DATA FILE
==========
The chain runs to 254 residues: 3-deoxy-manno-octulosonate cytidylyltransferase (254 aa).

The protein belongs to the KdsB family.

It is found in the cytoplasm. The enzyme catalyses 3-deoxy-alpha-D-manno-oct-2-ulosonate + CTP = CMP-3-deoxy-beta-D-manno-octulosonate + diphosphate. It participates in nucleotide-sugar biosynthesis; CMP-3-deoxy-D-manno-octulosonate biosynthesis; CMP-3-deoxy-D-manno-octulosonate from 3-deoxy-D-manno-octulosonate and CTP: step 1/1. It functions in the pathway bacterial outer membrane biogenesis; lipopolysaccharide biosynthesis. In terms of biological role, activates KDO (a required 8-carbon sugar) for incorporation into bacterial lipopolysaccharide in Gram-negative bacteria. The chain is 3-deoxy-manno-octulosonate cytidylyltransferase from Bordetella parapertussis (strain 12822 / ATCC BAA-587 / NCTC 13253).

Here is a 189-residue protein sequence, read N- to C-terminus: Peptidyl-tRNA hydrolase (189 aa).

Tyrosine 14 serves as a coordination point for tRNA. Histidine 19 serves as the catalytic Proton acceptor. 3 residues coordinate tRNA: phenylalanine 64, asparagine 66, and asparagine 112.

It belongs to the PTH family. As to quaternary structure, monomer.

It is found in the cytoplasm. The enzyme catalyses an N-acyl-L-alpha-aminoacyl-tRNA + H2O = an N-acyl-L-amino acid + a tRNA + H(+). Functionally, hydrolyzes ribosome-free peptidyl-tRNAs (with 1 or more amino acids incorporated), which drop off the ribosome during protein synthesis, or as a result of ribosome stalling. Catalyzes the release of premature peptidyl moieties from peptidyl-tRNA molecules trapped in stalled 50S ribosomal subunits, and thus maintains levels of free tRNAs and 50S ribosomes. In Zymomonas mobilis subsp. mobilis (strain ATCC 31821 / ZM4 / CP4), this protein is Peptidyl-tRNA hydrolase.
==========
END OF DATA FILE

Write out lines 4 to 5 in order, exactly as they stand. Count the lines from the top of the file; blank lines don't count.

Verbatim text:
Here is a 189-residue protein sequence, read N- to C-terminus: Peptidyl-tRNA hydrolase (189 aa).

Tyrosine 14 serves as a coordination point for tRNA. Histidine 19 serves as the catalytic Proton acceptor. 3 residues coordinate tRNA: phenylalanine 64, asparagine 66, and asparagine 112.